Timing of CBCs with Thiopurine Therapy Close monitoring during first 8 weeks of therapy appears warranted If mild leukopenia during the first 8 weeks and/or large reduction in WBC from baseline, hold drug and recheck CBC After the first 8 weeks, less frequent monitoring is reasonable Continue Monitoring every 3 months!
Risk of Developing Non-Hodgkin ’ s Lymphoma Patient with Crohn ’ s disease Estimated annual risk = 2 per 10,000 treated patients
Risk of Developing Non-Hodgkin ’ s Lymphoma Patient with Crohn ’ s disease receiving 6MP or Azathioprine Estimated annual risk = 4 per 10,000 treated patients
Methotrexate Side Effects Rash Nausea, mucositis, diarrhea Bone marrow suppression Hypersensitivity pneumonitis Increased liver enzymes Hepatic fibrosis/cirrhosis Known abortifacient No documented increased risk of lymphoma or skin cancer
Methotrexate Therapeutic Monitoring Regular counseling regarding birth control 1 mg folic acid supplementation daily Monitor CBC, liver enzymes every 6 weeks Evaluate risk factors for liver disease Diabetes Obesity Alcohol abuse Routine dose based liver biopsy no longer recommended
Infliximab Adalimumab Golimumab IgG1 Fc Fab Etanercept IgG1 Fc Receptor Monoclonal antibody Human Human recombinant receptor/Fc fusion protein Chimeric Fab ′ Certolizumab pegol PEG PEGylated humanized Fab′ fragment 2 × 20 kDa PEG Anti-TNF biologics: Fusion protein, antibodies and PEGylated Fab' fragment
Theoretical threshold Subtherapeutic Therapeutic Levels for Anti-TNF Agents
Drug adjustment empirically based on clinical symptoms often is inaccurate and may lead to suboptimal outcomes Patient-related factors* may influence the pharmacokinetics of these agents Recent evidence shows that maintenance of an optimal therapeutic drug concentration is associated with improved clinical outcomes Incorporation of therapeutic drug monitoring into clinical practice may allow clinicians to optimize treatment by maintaining effective drug concentrations over time Ordás I, Feagan BG, Sandborn WJ. Clin Gastroenterol Hepatol. 2012;10(10): * Sex and/or body size, and disease severity, including TNF burden and serum albumin concentration Therapeutic Drug Monitoring of Tumor Necrosis Factor Antagonists in IBD
Therapeutic Monitoring for Anti-TNF Congestive heart failure Autoimmunity, immunogenicity Demyelinating disease, PML* Infection Malignancy/ lymphoma Infusion reactions, injection-site reactions Hepatotoxicity Bone marrow suppression *Reported with natalizumab. Use combination therapy with thiopurines? Check anti-TNF levels? Check for antibodies? Use combination therapy with thiopurines? Check anti-TNF levels? Check for antibodies? Vaccinations: flu, pneumonia TB testing Hepatitis screening Vaccinations: flu, pneumonia TB testing Hepatitis screening Switch to another anti-TNF agent? Switch to agent with different mechanism of action? Switch to another anti-TNF agent? Switch to agent with different mechanism of action?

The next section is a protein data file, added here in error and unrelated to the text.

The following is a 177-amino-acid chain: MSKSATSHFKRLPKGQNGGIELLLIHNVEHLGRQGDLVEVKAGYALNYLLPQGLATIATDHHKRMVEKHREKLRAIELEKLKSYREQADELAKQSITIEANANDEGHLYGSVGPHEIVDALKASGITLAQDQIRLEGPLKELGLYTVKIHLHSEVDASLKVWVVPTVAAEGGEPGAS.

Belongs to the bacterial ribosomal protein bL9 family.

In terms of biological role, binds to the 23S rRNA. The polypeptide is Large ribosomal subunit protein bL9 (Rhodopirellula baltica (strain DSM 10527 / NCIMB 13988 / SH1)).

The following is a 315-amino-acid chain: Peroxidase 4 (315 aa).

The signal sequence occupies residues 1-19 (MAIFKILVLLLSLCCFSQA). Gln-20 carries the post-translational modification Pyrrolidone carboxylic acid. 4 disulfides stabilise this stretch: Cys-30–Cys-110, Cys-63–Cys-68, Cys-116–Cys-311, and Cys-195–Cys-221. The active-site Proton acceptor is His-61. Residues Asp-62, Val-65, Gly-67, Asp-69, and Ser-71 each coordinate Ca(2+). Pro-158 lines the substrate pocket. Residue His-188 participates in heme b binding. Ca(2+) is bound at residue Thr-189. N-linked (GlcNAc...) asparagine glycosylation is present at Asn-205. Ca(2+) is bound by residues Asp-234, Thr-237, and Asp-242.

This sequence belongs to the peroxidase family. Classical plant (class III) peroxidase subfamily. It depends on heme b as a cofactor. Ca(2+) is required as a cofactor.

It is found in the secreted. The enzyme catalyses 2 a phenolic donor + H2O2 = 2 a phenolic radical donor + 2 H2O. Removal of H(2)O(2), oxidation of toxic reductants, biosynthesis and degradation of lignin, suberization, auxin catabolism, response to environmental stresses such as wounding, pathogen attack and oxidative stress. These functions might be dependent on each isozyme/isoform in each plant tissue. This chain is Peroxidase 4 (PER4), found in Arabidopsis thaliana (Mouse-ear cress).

Risk of Developing Non-Hodgkin ’ s Lymphoma Patient with Crohn ’ s disease receiving combination anti-TNF + 6MP or azathioprine Estimated annual risk = 6 per 10,000 treated patients
Infiltrating lymphocytes Inappropriate and sustained recruitment of inflammatory cells Gut lumen Dendritic cells Macrophage Chemokines/ILs α4β7 Integrin–MAdCAM-1 Is One of the Interactions that Contributes to Chronic Inflammation in UC and CD
29 Please see Important Safety Information contained on slides Vedolizumab Binds to α4β7 Integrin and Blocks Its Interaction With MAdCAM-1 Memory T lymphocyte Vedolizumab: A humanized monoclonal antibody (mAb) that binds to the α4β7 integrin Vedolizumab: A humanized monoclonal antibody (mAb) that binds to the α4β7 integrin Vedolizumab blocks the interaction of α4β7 integrin with MAdCAM-1 Endothelial cell β7 subunit β7 subunit α4 subunit α4 subunit MAdCAM-1 β7 subunit β7 subunit α4 subunit α4 subunit vedolizumab Artist’s rendition
Anti-Integrins inhibit inflammatory cells from getting into the (gut) tissues Entyvio Memory T lymphocyte homing to gut tissue inhibited Memory T lymphocyte migration inhibited Artist’s rendition Vedolizumab inhibits the migration of memory T lymphocytes across the endothelium into inflamed gastrointestinal parenchymal tissue. Entyvio does not bind to or inhibit function of the α4β1 or αεβ7 integrins.
Therapeutic Monitoring and Adverse Events with Vedolizumab Rare Infusion-related reactions & hypersensitivity 30 minute infusion and no post-infusion monitoring Not recommended in patients with active, severe infections until the infections are controlled No cases of PML have been observed Rare reports of elevations of transaminase and/or bilirubin All patients should be brought up to date with all immunizations Patients may receive non-live vaccines and may receive live vaccines if the benefits outweigh the risks. Most common adverse reactions (incidence ≥3% and ≥1% higher than placebo): nasopharyngitis, headache, arthralgia, nausea, pyrexia, upper respiratory tract infection, fatigue, cough, bronchitis, influenza, back pain, rash, pruritus, sinusitis, oropharyngeal pain, and pain in extremities.
High Risk Patients Older Multiple co-morbidities Concomitant steroids and/or narcotics Long-standing disease Young “healthy” patients are not in the clear, but probably much less at risk ? Prior malignancy
Wasan SK, et al. Am J Gastroenterol. 2010;105(6): DiPalma J, et al. Gastroenterol Hepatol (N Y). 2011;7: Vaccinations in the IBD Patient * OK for thiopurines
Summary of Selective Therapeutic Monitoring 1.Kornbluth A, et al. Am J Gastroenterol. 2010;105: Lichtenstein GR, et al. Am J Gastroenterol. 2009;104(2): Agency for Healthcare Research and Quality (AHRQ). 4.Sands BE, et al. Inflamm Bowel Dis. 2004;10: